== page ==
Braille Monitor July 2006
From the Editor:
From time to time Miss Whozit answers reader questions about etiquette and good
manners, particularly as they involve blindness. If you would like to pose a
question to Miss Whozit, you can send it to the attention of Barbara Pierce,
1800 Johnson Street, Baltimore, Maryland 21230, or email me at <email@example.com>.
I will pass the questions along. Letters may be edited for space and clarity.
Here are several recent letters Miss Whozit has received:
Dear Miss Whozit,
For the first time in my life I have my own home. I am shopping and cooking for myself, and I am keeping my home clean and relatively neat most of the time.
I would like to begin to
do some entertaining. My parents did not do much when I was a child, so I do
not have past experience to draw from. I know that, if I do not do things right,
my guests are likely to assume that I can't do better because I am blind. Can
you give me some pointers about preparing to entertain, setting my table, serving
food graciously to guests, and generally being a welcoming and poised host?
Eager to Entertain
Believe it or not, Miss Whozit well remembers all her firsts--first home, the pleasure of shopping independently the first time, cooking in her own kitchen the first time, and beginning to learn the art of keeping a home and entertaining special people the first time. The very fact that you have asked all the right questions indicates to Miss Whozit that you are on the right track and will probably do well at entertaining. It is obvious from your letter that this is something you want to do. Desire is the necessary first step.
Miss Whozit suggests that starting with small numbers and keeping your plans simple would be best. Ask two or three of your best friends for dessert and coffee or tea on a Sunday afternoon. Miss Whozit would prefer that the dessert be lovingly prepared by the hostess, but given the pressures of life today, a selection from the bakery would be acceptable. Or perhaps you could prepare a very nice pie or cake and serve it with ice cream. You can use everyday dinnerware or make it a tea party and use a few silver pieces and bone china (if you have them). Cloth napkins always add to the civility and formality of the occasion, but some attractive paper tea napkins are available in better shops if you prefer. Do whatever feels best to you. Continue to do this kind of entertaining until you are comfortable and ready to move to the next level. (By the way, consult the Independence Market catalog for ideas concerning pieces of equipment that are available--like liquid level indicators and slicing knives, to name a couple.)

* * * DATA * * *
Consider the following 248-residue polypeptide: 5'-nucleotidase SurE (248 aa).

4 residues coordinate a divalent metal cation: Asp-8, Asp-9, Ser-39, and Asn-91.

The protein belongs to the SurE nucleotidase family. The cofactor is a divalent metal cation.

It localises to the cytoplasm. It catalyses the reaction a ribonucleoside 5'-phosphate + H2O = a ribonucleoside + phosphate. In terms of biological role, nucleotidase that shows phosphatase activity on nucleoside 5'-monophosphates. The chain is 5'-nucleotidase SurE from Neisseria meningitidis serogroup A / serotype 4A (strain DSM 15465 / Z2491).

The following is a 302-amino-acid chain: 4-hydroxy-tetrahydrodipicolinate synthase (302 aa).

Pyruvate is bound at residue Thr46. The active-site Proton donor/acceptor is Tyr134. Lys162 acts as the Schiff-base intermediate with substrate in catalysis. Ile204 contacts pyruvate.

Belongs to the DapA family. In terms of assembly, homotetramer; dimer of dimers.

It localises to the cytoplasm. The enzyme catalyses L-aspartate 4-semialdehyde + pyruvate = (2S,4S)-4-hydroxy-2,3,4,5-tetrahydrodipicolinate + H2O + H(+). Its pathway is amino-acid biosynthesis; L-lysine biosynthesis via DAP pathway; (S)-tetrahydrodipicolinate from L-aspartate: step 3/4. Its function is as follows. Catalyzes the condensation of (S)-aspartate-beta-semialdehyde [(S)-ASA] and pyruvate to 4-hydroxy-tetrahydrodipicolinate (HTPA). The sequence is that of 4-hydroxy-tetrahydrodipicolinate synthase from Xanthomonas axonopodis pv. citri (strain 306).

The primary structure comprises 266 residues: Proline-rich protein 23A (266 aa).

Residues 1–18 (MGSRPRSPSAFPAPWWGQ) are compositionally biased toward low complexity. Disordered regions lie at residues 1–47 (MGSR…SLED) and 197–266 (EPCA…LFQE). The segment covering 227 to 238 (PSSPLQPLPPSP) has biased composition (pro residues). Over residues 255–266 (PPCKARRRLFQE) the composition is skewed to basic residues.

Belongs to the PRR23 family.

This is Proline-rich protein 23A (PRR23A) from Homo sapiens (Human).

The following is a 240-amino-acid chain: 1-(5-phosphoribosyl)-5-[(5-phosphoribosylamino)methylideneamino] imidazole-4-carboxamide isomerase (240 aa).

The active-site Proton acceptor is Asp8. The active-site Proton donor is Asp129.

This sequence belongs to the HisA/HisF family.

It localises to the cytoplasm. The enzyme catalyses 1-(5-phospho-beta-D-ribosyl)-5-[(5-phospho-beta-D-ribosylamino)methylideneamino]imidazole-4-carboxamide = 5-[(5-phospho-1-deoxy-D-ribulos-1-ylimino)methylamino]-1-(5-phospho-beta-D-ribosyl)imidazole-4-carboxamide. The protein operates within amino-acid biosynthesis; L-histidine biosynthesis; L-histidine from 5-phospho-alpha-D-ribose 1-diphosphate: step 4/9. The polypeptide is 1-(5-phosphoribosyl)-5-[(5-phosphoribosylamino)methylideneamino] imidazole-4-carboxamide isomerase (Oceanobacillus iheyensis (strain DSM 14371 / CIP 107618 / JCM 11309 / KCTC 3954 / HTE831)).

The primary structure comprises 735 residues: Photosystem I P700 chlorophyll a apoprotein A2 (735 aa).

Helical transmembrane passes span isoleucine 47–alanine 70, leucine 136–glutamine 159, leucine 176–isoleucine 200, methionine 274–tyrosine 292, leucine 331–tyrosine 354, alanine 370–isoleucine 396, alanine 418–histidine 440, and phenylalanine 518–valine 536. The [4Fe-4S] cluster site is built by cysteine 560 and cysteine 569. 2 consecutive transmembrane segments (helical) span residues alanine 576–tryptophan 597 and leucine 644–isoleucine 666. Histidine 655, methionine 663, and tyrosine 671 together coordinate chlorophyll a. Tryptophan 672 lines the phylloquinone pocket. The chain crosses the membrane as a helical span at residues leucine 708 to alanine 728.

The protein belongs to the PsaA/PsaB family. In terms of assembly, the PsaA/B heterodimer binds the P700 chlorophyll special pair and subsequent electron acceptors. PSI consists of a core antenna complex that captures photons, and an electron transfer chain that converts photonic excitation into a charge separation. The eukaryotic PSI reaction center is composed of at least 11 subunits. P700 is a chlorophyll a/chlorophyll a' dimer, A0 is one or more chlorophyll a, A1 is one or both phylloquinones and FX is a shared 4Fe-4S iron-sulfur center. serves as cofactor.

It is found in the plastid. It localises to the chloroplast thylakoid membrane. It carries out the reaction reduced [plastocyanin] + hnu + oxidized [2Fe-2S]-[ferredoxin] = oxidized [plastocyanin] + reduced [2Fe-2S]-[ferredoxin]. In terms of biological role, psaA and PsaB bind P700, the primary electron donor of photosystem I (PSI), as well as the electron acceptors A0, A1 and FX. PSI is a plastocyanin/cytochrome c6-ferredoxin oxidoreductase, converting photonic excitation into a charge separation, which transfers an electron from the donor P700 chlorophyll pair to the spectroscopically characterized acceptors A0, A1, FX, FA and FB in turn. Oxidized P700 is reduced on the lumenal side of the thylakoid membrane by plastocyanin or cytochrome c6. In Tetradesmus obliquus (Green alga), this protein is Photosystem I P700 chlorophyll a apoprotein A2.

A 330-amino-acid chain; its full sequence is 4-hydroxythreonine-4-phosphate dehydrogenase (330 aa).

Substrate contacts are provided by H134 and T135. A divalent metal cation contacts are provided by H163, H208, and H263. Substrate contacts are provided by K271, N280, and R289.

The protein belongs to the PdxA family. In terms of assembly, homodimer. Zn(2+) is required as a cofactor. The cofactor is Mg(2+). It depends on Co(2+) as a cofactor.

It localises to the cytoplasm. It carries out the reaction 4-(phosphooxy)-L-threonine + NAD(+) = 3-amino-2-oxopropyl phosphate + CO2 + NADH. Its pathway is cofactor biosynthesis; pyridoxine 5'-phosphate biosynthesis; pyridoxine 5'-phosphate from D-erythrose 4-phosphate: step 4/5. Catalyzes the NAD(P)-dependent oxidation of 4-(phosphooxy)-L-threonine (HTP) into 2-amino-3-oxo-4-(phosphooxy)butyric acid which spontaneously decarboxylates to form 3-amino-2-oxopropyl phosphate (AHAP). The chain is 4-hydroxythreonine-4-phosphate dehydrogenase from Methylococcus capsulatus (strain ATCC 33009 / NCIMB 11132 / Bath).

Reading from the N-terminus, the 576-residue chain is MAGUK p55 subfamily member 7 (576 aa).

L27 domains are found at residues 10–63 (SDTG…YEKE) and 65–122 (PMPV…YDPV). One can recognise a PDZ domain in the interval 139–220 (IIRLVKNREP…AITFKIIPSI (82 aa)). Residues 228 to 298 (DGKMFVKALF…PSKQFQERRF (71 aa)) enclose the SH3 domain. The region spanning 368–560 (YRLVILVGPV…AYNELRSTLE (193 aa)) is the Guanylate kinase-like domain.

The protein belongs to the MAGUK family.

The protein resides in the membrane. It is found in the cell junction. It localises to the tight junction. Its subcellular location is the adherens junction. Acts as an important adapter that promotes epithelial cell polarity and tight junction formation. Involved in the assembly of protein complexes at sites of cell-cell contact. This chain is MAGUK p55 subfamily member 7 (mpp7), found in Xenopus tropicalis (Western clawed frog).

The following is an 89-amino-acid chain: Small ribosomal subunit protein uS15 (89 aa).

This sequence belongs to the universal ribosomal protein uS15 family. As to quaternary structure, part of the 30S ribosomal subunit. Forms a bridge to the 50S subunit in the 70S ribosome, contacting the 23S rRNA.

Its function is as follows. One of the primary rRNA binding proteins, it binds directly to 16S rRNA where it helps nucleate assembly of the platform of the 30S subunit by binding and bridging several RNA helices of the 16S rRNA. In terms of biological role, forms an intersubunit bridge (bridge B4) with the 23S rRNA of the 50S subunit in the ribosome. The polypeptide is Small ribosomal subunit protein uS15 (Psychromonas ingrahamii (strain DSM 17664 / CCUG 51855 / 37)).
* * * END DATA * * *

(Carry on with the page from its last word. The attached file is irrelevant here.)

Another, slightly more demanding kind of entertaining is a small luncheon party for four. A simple casserole with a salad, bread, and dessert would be very acceptable. Plan the menu and do your shopping several days ahead. Don't wait until the last minute. Do as much of the preparation as you conveniently can the day before. Take some time to set your table with clean, fresh linens and good dinnerware. The point here is for your guests to know that entertaining is something you enjoy and that you have taken special care to prepare an attractive table just for them.
The next level might be a more complete and formal dinner party for four or six. Again your best linens, dinnerware, flatware, and crystal (if you have it) are in order. Of course candles are nice, as are fresh flowers. But you can use a pretty plant that you already have in your home or an arrangement of interesting, attractively colored fresh vegetables with an African violet. Needless to say, Miss Whozit would recommend that you use your best of everything for your dinner party. This does not mean that you need the finest of everything--just the finest that you own. The most important part of any entertaining is that your guests feel welcome and believe that you have done something special for them. Fine crystal, china, etc., are not necessary. Cleanliness and sparkle, good conversation, good food, and the art of making folks feel welcome are the most important ingredients for successful entertaining. Whether your guests are blind or sighted, it is imperative to prepare your entertaining rooms and table in such a way that they are visually and tactilely pleasing to everyone. Miss Whozit is certain that she is not the only blind guest to have encountered soiled hand towels, an empty toilet-paper roll, gritty floors underfoot, or paper towels substituting for napkins.